Q. Isaiah 28:9&10 says line upon line precept upon precept” this is not only repeated in the same verse, but also in verse 13, I have always found that when something is repeated that many times it must be important. Could you please explain these verses to me?
A. The Church has traditionally used this verse as an admonition against taking verses out of context. The idea is that by taking line upon line and precept upon precept, it’s easier to understand what a passage is really trying to teach us. When we fail to do this we can wind up “misquoting” God making His word say something other than what He intended. It’s also used to encourage us to study all of His word, not just our favorite parts.
It’s good advice, but the passage is really God’s sarcastic indictment against Israel’s leaders for turning His word into a list of rules, repeated endlessly to the people as if they were little children, barely able to understand. (In Hebrew the passage reads, “Sav lasav, sav lasav, kav lakav, kav lakav, like a child’s rhyme.)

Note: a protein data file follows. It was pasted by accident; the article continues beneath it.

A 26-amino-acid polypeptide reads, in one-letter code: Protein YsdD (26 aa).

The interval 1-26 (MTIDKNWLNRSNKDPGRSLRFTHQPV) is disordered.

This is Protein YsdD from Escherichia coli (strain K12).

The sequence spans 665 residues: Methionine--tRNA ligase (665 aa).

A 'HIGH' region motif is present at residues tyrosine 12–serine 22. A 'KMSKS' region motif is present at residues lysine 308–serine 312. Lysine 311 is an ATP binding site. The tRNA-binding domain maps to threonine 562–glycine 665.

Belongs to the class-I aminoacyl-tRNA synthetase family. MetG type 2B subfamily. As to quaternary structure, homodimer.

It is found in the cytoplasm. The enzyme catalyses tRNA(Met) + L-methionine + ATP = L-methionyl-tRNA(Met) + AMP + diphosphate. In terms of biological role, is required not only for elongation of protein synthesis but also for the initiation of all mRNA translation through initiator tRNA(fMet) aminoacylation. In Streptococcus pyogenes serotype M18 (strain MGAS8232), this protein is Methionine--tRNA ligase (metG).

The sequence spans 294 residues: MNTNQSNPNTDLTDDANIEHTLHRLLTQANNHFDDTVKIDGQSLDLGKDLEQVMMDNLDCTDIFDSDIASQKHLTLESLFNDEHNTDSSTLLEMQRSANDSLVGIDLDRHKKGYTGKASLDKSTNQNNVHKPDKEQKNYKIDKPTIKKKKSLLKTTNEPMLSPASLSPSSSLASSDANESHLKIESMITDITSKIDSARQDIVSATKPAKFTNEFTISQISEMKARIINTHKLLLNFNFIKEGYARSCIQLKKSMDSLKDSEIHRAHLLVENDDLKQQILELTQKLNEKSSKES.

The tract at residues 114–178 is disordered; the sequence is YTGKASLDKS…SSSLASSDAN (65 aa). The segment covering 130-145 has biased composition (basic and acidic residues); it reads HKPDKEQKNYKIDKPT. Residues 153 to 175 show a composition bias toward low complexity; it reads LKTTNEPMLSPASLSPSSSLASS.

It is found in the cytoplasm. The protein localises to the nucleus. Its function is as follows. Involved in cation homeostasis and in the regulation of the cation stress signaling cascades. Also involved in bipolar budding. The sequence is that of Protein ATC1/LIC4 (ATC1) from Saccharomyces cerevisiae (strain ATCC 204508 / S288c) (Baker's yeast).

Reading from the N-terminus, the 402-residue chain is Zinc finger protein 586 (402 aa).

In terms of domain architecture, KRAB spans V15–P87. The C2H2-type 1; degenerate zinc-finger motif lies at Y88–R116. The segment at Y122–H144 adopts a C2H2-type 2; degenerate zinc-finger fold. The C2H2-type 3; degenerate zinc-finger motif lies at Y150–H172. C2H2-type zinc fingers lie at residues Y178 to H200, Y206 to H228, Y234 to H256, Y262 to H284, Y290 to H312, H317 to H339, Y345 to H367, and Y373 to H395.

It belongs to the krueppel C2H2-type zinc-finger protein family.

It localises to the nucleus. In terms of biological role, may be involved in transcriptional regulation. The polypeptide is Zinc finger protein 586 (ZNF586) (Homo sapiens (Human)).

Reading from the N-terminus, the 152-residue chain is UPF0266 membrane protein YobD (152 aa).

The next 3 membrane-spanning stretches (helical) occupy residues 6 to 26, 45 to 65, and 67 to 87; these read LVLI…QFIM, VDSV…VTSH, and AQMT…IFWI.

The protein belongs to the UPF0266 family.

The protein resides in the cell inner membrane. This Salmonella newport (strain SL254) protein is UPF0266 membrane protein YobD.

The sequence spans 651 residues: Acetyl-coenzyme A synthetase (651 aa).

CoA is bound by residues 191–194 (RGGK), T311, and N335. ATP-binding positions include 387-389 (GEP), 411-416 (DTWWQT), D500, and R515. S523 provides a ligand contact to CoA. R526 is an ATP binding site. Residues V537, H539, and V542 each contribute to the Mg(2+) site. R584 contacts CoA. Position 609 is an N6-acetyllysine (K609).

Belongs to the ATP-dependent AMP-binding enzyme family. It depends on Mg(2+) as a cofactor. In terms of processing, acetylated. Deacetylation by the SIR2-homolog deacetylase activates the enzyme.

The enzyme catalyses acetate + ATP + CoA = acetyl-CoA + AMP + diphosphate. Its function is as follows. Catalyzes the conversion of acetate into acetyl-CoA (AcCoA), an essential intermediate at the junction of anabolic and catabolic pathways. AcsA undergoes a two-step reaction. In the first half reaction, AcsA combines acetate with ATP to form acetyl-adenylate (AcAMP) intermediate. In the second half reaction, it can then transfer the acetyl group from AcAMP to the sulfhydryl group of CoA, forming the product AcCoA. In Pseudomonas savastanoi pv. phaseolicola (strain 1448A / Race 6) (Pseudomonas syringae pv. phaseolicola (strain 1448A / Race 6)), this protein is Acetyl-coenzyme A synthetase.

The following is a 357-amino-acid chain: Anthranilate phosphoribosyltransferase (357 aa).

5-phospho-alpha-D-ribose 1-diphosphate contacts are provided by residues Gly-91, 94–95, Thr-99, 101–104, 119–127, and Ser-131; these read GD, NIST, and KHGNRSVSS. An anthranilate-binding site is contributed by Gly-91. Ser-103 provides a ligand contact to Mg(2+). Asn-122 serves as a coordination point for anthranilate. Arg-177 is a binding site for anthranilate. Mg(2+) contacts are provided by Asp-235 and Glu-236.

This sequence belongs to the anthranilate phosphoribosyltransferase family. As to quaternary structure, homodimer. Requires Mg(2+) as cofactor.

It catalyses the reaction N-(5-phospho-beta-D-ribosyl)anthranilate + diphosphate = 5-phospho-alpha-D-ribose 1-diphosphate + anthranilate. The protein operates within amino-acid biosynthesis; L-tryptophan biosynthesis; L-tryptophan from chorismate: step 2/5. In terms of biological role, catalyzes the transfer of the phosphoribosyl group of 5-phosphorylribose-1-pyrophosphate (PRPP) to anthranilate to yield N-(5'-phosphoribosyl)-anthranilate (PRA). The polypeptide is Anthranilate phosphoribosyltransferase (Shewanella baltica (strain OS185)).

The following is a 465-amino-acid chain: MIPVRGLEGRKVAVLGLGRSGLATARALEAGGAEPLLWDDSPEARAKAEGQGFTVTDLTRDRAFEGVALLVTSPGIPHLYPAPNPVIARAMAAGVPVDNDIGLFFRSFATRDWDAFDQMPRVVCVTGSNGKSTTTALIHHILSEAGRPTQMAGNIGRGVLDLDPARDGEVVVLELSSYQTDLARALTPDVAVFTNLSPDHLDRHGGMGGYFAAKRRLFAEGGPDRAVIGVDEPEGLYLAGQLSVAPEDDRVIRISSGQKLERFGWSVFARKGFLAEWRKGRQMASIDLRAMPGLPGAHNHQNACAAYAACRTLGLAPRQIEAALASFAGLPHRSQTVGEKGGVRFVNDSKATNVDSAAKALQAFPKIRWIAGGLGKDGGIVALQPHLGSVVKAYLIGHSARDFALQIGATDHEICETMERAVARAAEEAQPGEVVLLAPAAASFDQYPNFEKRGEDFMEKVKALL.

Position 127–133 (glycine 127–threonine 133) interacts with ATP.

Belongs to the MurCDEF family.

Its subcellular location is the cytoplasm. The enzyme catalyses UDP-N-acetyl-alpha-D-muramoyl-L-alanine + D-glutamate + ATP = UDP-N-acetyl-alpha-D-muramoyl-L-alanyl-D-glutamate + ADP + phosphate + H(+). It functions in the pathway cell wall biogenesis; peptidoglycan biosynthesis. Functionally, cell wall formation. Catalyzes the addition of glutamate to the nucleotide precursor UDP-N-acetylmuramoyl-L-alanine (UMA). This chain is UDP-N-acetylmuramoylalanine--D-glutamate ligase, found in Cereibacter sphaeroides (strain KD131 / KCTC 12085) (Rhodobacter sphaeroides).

Instead of teaching them that He intended for their land to be a place of rest for the weary, the leaders had taught the people to live in fear of breaking His rules. In verse 13 He tells them, in effect, that since they’ve done this to His people, He’s going to bring the Assyrians to do it to them. Shortly thereafter the Assyrians over ran the Northern Kingdom and dispersed the leaders.
So I guess you could say that, however well-intended, the Church broke it’s own rule. We took the passage out of context.